30. Where is the difference-making evidence? • We don’t find myophosphorylase deficiency in the normal population (hidden statistics?) • So instead of doing observational trials, researchers assumed that myophosphorylase deficiency was the salient difference-maker • Is this a good assumption? • Yes, the difference-making effect myophosphorylase deficiency exerts is strong • The behaviour that is required for the disease to become clinically apparent (exertion) is common to the point of ubiquity

  31. Where is the difference-making evidence? • We don’t find myophosphorylase deficiency in the normal population (hidden statistics?) • So instead of doing observational trials, researchers assumed that myophosphorylase deficiency was the salient difference-maker • Is this a good assumption? • Yes, the difference-making effect myophosphorylase deficiency exerts is strong • The behaviour that is required for the disease to become clinically apparent (exertion) is common to the point of ubiquity • McArdle’s syndrome is defined in terms of myophosphorylase deficiency

  32. Where is the difference-making evidence? • We don’t find myophosphorylase deficiency in the normal population (hidden statistics?) • So instead of doing observational trials, researchers assumed that myophosphorylase deficiency was the salient difference-maker • Is this a good assumption? • Yes, the difference-making effect myophosphorylase deficiency exerts is strong • The behaviour that is required for the disease to become clinically apparent (exertion) is common to the point of ubiquity • McArdle’s syndrome is defined in terms of myophosphorylase deficiency • Even if we were to ‘accidentally’ find myophosphorylase deficiency in an asymptomatic person, we would (probably) say they had asymptomatic McArdle’s disease

  33. Where is the difference-making evidence? • We don’t find myophosphorylase deficiency in the normal population (hidden statistics?) • So instead of doing observational trials, researchers assumed that myophosphorylase deficiency was the salient difference-maker • Is this a good assumption? • Yes, the difference-making effect myophosphorylase deficiency exerts is strong • The behaviour that is required for the disease to become clinically apparent (exertion) is common to the point of ubiquity • McArdle’s syndrome is defined in terms of myophosphorylase deficiency • Even if we were to ‘accidentally’ find myophosphorylase deficiency in an asymptomatic person, we would (probably) say they had asymptomatic McArdle’s disease • As an aside, this is a very similar position to early germ-theory causation, before developments in the importance of host factors in disease

  34. Difference and statistics • So we have non-statistical difference-making evidence in this case

  35. Difference and statistics • So we have non-statistical difference-making evidence in this case • I suggest we should modify the RWT to accept just such difference-making evidence

  36. Difference and statistics • So we have non-statistical difference-making evidence in this case • I suggest we should modify the RWT to accept just such difference-making evidence • Of which statistical evidence will be the most common form

  37. Example 2: Causation without mechanismHepatitis B Virus (HBV) and Hepatocellular Carcinoma (HCC)

  38. Example 2: Causation without mechanismHepatitis B Virus (HBV) and Hepatocellular Carcinoma (HCC) • Chronic infection with hepatitis B virus (HBV) can cause primary liver cancer (hepatocellular carcinoma / HCC)

  39. Example 2: Causation without mechanismHepatitis B Virus (HBV) and Hepatocellular Carcinoma (HCC) • Chronic infection with hepatitis B virus (HBV) can cause primary liver cancer (hepatocellular carcinoma / HCC) • What was the evidence in play that led to the causal claim?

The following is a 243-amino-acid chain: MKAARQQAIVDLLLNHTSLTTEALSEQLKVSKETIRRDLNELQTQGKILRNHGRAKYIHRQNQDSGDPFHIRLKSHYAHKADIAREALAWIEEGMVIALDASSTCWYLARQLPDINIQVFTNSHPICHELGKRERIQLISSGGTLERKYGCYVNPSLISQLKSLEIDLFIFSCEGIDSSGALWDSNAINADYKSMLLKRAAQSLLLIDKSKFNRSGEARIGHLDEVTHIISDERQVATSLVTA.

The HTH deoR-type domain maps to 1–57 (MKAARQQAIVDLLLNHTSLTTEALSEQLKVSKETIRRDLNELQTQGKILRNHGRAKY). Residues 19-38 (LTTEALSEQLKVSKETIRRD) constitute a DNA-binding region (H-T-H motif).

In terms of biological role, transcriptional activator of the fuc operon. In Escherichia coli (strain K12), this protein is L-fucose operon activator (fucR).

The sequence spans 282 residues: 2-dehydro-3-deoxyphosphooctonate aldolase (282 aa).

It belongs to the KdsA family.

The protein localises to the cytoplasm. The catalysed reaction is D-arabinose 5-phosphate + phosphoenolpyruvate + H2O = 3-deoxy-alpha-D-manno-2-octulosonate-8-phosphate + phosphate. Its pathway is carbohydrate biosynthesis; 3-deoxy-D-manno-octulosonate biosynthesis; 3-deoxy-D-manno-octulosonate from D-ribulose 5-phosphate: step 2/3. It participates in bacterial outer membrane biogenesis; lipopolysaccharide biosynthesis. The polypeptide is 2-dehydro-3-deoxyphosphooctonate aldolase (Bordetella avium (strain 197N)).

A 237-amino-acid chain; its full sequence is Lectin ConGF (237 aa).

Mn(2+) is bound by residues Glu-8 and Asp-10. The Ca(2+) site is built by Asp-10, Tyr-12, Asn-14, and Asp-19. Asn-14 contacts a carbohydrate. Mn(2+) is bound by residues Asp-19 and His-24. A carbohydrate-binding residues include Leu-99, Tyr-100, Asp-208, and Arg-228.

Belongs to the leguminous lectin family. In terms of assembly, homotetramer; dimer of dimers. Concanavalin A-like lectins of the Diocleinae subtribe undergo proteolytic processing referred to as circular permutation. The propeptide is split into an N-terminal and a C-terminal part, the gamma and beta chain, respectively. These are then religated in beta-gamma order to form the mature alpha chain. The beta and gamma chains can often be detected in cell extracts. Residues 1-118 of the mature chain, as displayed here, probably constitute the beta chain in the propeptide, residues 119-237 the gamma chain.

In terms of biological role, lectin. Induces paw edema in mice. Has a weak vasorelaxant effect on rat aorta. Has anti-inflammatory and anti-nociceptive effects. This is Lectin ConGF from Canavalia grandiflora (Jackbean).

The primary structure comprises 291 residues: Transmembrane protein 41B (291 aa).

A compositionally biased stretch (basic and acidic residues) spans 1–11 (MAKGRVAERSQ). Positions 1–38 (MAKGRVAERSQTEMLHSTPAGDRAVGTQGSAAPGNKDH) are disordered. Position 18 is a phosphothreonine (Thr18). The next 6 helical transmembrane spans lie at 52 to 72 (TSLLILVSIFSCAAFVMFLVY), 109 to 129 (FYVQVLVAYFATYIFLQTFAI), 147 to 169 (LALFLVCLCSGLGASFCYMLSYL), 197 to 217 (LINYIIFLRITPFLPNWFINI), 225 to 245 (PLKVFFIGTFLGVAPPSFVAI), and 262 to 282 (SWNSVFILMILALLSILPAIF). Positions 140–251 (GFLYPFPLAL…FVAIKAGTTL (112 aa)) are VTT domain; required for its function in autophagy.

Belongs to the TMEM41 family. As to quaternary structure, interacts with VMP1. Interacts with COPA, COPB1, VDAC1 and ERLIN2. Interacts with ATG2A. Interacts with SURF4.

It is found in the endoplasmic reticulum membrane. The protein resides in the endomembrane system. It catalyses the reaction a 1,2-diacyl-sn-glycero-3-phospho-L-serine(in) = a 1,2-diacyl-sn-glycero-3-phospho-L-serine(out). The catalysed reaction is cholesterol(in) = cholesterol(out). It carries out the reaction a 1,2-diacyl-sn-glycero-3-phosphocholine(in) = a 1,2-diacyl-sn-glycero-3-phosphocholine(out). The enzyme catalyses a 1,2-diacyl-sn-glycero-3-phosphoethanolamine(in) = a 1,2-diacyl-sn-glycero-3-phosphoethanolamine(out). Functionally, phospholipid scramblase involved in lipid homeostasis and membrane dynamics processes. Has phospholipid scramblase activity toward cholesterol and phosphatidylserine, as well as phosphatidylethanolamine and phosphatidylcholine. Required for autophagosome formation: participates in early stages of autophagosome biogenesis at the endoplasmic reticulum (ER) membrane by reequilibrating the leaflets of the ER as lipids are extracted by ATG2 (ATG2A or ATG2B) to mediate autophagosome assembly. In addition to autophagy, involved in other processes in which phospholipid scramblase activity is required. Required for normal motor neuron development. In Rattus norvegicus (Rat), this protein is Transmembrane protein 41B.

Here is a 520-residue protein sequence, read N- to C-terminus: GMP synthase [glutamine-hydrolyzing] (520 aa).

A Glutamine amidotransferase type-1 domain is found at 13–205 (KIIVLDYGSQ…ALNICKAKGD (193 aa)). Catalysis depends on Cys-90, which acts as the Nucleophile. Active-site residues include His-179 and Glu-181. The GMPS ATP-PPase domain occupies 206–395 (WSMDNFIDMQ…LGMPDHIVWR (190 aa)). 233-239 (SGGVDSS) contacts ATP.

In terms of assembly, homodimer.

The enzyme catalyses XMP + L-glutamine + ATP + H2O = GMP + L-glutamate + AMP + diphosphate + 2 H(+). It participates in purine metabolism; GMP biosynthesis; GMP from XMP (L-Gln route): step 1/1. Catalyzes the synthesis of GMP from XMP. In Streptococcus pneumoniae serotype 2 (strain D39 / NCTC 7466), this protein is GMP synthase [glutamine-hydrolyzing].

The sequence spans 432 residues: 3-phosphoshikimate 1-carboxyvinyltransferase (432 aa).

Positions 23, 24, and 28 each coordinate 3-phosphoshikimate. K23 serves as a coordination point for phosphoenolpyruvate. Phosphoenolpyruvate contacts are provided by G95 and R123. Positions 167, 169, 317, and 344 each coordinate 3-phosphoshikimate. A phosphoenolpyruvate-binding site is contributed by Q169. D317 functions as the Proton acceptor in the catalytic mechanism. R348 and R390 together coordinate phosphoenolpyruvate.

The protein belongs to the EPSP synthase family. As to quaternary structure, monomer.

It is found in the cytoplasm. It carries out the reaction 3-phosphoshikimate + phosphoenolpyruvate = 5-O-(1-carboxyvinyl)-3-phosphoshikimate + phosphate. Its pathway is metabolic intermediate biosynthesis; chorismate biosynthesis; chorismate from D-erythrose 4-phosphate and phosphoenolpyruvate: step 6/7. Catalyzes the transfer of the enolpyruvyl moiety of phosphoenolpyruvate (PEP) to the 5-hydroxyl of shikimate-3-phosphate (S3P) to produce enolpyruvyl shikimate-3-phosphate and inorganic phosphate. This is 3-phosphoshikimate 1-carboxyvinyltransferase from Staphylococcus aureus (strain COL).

40. Example 2: Causation without mechanismHepatitis B Virus (HBV) and Hepatocellular Carcinoma (HCC) • Chronic infection with hepatitis B virus (HBV) can cause primary liver cancer (hepatocellular carcinoma / HCC) • What was the evidence in play that led to the causal claim? • Statistical correlation between HBV and HCC in diverse circumstances

  41. Summary of epidemiological evidence for HBV causing HCC • 1956 – first anecdotal report of correlation between HBV and HCC • 1970s – correlation between chronic HBV infection and HCC statistically investigated • Mid-1970s – complications: aflatoxin, direction of causation • 1981 – RR of HCC given HBV vs no HBV 233:1 • 22707 male HBV +/- Taiwanese civil servants [Beasley et al, 1981]

  42. Example 2: Causation without mechanismHepatitis B Virus (HBV) and Hepatocellular Carcinoma (HCC) • Chronic infection with hepatitis B virus (HBV) can cause primary liver cancer (hepatocellular carcinoma / HCC) • What was the evidence in play that led to the causal claim? • Statistical correlation between HBV and HCC in diverse circumstances

  43. Example 2: Causation without mechanismHepatitis B Virus (HBV) and Hepatocellular Carcinoma (HCC) • Chronic infection with hepatitis B virus (HBV) can cause primary liver cancer (hepatocellular carcinoma / HCC) • What was the evidence in play that led to the causal claim? • Statistical correlation between HBV and HCC in diverse circumstances • Vaccination against hepatitis B prevented HCC

  44. Example 2: Causation without mechanismHepatitis B Virus (HBV) and Hepatocellular Carcinoma (HCC) • Chronic infection with hepatitis B virus (HBV) can cause primary liver cancer (hepatocellular carcinoma / HCC) • What was the evidence in play that led to the causal claim? • Statistical correlation between HBV and HCC in diverse circumstances • Vaccination against hepatitis B prevented HCC • Woodchuck hepatitis virus model

  45. http://en.wikipedia.org/wiki/File:Closeup_groundhog.jpg

  46. Example 2: Causation without mechanismHepatitis B Virus (HBV) and Hepatocellular Carcinoma (HCC) • Chronic infection with hepatitis B virus (HBV) can cause primary liver cancer (hepatocellular carcinoma / HCC) • What was the evidence in play that led to the causal claim? • Statistical correlation between HBV and HCC in diverse circumstances • Vaccination against hepatitis B prevented HCC • Woodchuck hepatitis virus model